THE DEVIL’S IN THE DETAILS: Amid all the breathless hype — Manchin and Bernie Sanders are meeting !! — final agreement on a scaled-back social spending bill is still several days away.
THE BRAWLING DEMOCRATS have agreed that the package will cost $2 trillion or less, quite a change from their $3.5 trillion target, but agreement on a final price tag is only part of the narrative. Three potential snags will persist:
1. How to pay for it: Negotiations have focused on spending targets, not revenues. Lots of smoke and mirrors on this — “dynamic scoring,” assumptions of a more aggressive IRS, etc. And an agreement on the tax hike details is many days away.
2. Length of programs: Progressives don’t want to fully abandon any of their proposals, so they will simply cut the duration — instead of ten years, why not make the key provisions last for two or three years? That would cut the overall price tag, and once these programs are enacted, they could be hard to kill.
3. What gets whacked: The Democrats will have to sharply curtail — and consider means testing — for free community college, a clean electric program, paid leave, Medicare expansion for dental, vision and hearing services, etc. We reiterate that most programs face major reductions, not extinction.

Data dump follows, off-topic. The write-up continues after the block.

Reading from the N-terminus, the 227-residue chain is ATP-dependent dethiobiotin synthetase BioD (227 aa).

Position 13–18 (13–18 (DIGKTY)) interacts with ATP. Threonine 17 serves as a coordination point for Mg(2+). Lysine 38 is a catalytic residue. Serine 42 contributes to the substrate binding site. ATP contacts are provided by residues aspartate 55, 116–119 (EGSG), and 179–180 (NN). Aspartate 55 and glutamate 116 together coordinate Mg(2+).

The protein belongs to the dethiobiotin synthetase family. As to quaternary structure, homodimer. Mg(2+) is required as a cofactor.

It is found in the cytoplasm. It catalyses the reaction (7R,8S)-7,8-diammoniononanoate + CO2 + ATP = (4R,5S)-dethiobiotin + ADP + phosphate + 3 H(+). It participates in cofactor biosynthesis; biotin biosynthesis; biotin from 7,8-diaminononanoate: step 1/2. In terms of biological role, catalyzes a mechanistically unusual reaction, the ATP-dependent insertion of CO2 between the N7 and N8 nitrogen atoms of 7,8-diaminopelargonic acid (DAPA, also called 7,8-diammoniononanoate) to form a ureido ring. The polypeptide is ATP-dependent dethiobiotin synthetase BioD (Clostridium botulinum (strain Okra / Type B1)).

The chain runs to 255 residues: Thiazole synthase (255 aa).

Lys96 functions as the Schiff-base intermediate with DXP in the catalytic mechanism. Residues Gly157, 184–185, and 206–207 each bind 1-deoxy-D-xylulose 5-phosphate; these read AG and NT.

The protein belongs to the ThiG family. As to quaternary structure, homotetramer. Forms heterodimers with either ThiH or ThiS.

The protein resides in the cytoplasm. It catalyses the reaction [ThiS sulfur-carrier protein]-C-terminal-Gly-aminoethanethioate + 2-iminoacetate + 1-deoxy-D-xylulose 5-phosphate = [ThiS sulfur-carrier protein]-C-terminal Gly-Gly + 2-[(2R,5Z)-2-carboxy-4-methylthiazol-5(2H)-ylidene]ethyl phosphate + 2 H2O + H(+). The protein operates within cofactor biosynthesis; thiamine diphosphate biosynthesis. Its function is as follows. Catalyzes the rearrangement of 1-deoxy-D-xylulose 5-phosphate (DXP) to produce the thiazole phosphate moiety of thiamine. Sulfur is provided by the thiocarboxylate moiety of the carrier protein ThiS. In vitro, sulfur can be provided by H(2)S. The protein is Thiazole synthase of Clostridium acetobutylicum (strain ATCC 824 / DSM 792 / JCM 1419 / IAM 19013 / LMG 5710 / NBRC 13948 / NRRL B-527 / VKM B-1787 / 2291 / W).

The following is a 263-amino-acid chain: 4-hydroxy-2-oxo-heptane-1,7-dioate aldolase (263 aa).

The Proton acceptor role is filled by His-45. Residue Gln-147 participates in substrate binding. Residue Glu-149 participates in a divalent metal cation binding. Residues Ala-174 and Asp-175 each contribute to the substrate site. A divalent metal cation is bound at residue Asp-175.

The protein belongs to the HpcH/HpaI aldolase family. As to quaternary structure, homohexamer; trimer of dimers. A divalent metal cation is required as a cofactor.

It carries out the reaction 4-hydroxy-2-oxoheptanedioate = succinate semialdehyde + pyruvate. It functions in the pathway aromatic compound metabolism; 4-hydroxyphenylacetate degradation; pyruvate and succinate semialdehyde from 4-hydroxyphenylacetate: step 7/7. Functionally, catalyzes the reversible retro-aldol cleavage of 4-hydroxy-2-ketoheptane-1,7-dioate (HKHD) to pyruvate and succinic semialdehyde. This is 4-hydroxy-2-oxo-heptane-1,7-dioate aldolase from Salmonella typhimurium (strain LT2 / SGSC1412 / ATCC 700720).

BOTTOM LINE: An “agreement in principle” is possible within a few days, but the complete details could be weeks away as lawmakers sift through thousands of pages of the legislation. We still anticipate passage of a basic infrastructure bill, costing $1 trillion or a bit more, and we still think the social spending bill will get a wicked haircut.
ONE HUGE UNANSWERED QUESTION: With the Democrats committed to using the reconciliation process to win enactment of a social spending bill, why not include an increase of the debt ceiling? It’s the easiest approach — by far — to avoiding a default crisis, yet the Democrats apparently would prefer to bash Republicans for provoking a debt crisis in early December.
DONALD TRUMP, ALL CLASS: Mocking Colin Powell as a disloyal Republican, Trump complained yesterday about the “Fake News Media’s” favorable treatment of the deceased general. “Hope that happens to me someday. He was a classic RINO, if even that, always being the first to attack other Republicans. He made plenty of mistakes, but anyway, may he rest in peace!”
Related: The Next Big Crisis — Energy
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